- File Size 6.70 MB
- Published Sep 18, 2023
Agricultural Finance Yearbook 2022. Towards climate agricultural finance in Uganda
The first chapter of the Yearbook delves into aspects of government’s policy and strategies for providing an enabling environment to support agricultural finance. This chapter reveals that Uganda lacks an elaborate legal and regulatory framework for operationalisation of agricultural credit guarantee schemes and agricultural leases. Particularly, the taxation of agricultural leases in Uganda is not streamlined. And, while the Block allocation product was introduced under the Agricultural Credit Facility (ACF) to target smallholder lending, most of the target beneficiaries belong to Savings and Credit Cooperative Organisations (SACCOs), which are not part of the Participating Financial Institution (PFI) implementation modality. Thus, the ACF eligibility criteria needs to be reviewed to incorporate Tier-4 institutions, including licensed SACCOs.
Chapter Two presents recent innovations to support provision of agricultural finance to smallholder farmers. Although these digital innovations have demonstrated great potential to increase credit access for agricultural borrowers, several challenges persist. Considering the implementation of the Security Interest in Movable Property Registry System (SIMPO), the innovation is limited by lack of lender and borrower awareness beyond Kampala. In addition, the Government needs to urgently ease entry integration barriers with the National Identification and Registration Authority database to facilitate digital client verification and application of FINCA’s credit scoring innovation. Besides, effective implementation of the Soma e-learning innovation requires investment into developing local contents aligned with national curriculums, investment in digital literacy and development of digital infrastructure, specifically internet accessibility and power supply in the rural areas.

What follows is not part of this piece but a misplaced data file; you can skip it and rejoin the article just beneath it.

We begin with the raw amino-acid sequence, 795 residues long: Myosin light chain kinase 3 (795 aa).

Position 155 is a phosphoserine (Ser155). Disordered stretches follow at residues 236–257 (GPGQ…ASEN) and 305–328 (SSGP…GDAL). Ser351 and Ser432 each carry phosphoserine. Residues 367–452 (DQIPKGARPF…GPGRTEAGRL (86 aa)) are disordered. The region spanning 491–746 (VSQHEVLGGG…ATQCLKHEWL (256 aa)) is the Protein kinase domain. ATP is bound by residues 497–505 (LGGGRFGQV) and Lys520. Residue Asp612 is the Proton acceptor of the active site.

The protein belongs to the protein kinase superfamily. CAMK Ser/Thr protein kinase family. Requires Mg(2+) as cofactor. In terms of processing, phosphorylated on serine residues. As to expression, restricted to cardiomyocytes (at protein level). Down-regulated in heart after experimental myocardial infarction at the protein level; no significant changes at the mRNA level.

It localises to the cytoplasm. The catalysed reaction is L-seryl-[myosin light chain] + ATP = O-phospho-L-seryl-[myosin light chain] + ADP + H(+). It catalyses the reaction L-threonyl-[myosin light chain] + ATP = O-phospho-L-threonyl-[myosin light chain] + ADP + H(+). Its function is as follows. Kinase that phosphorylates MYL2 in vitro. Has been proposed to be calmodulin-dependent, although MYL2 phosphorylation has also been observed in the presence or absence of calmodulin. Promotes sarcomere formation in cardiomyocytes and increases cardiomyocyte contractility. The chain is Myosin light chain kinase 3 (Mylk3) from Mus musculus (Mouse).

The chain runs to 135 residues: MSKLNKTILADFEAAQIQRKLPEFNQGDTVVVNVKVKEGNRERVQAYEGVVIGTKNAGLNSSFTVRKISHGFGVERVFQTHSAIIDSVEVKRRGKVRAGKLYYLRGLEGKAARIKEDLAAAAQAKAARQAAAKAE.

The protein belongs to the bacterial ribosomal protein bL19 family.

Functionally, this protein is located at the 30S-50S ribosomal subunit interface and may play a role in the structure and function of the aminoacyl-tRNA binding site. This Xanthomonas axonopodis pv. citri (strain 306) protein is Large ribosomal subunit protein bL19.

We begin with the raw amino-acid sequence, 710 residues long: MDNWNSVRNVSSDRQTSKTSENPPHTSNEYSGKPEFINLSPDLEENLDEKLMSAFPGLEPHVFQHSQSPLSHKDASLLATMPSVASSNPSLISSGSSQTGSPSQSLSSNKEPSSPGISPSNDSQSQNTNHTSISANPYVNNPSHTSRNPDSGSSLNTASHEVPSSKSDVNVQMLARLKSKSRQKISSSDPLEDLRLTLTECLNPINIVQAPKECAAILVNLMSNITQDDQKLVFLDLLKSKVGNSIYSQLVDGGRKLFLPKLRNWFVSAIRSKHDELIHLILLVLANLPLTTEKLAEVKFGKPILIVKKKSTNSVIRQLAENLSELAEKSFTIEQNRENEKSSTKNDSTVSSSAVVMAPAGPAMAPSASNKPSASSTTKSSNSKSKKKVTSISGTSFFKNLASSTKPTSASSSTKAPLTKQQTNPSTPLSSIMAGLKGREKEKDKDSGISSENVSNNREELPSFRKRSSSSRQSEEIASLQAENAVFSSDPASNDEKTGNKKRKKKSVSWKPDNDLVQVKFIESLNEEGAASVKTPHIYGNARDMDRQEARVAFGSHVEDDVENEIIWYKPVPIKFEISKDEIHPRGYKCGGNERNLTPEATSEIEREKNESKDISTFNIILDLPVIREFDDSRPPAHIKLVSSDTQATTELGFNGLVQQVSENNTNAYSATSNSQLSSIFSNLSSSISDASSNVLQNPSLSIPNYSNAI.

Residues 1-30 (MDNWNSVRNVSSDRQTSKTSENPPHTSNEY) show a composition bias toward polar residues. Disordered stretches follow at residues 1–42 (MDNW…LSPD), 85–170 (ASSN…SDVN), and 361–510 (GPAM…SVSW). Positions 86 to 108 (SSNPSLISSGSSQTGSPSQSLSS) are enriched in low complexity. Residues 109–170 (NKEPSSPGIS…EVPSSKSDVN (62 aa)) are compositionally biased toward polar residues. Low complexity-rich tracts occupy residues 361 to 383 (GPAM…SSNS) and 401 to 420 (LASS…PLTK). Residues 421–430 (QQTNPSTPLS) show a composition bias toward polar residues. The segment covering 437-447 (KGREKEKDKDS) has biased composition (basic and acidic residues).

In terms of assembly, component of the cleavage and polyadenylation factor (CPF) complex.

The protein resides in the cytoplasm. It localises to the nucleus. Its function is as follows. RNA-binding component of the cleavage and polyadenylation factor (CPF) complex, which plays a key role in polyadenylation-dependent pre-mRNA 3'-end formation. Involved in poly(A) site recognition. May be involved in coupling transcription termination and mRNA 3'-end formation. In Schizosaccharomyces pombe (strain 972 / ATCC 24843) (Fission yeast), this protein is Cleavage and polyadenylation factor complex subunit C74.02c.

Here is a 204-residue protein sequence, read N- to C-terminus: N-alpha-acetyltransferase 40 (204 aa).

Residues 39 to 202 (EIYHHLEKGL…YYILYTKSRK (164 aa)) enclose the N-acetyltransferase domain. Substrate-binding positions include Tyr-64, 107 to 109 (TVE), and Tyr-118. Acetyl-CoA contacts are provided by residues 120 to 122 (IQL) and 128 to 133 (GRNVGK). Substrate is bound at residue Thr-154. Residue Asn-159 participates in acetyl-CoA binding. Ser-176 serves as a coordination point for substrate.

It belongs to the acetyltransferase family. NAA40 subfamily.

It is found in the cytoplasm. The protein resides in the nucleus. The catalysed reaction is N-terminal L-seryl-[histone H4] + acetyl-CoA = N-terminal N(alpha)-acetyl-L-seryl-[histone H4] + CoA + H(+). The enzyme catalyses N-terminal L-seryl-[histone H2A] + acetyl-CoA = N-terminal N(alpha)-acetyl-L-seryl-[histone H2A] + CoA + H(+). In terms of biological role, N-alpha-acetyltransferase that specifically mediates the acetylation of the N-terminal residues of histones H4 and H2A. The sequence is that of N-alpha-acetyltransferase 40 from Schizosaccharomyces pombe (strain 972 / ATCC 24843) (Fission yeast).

The Third chapter presents critical issues regarding financing of agricultural value chains in Uganda. The evidence in this chapter reveals that input credit financing for the Uganda’s sugarcane value chain is threatened by a persisted withdraw of millers, the erstwhile source of input credit for sugarcane outgrowers. This withdrawal has been orchestrated by a breakdown of the cane registration support system. Considering the rice value chain, effective implementation of the Uganda’s village-based agent model to improve rice productivity requires supporting access to aggregation infrastructure, particularly storage facilities and continued investment in irrigation schemes to reduce productivity loss due to recurrent drought. On the contrary, financing of agricultural value chains through the warehouse receipt systems in Uganda requires reforming the regulations in the Warehouse Receipt System Act of 2006 to allow private entities issue tradeable electronic warehouse as well as putting in place an appropriate legal enforcement system to regulate the quality of warehoused commodities.
The last chapter in this Yearbook presents interventions aimed at integrating climate sustainability into conventional agricultural finance. The evidence reveals that financial sector efforts towards climate risk mitigation in Uganda is gaining steam. At the financial institution’s level, several measures have been implemented through internal and external corporate social responsibility and customer relationship management initiatives. To deepen such climate sensitive initiatives at the agribusiness level, Uganda will need to cascade down the Environmental, Social and Governance (ESG) policies that are already being implemented at the financial institution levels, to the enterprise and community levels. The cascading shall involve integrating of ‘green’ contractual clauses by financial institutions and development actors extending support to only compliant agribusinesses. In addition, Uganda will have to underpin the ESG policies by strong operational, monitoring and evaluation frameworks that align with the existing and upcoming national and international regulatory standards.
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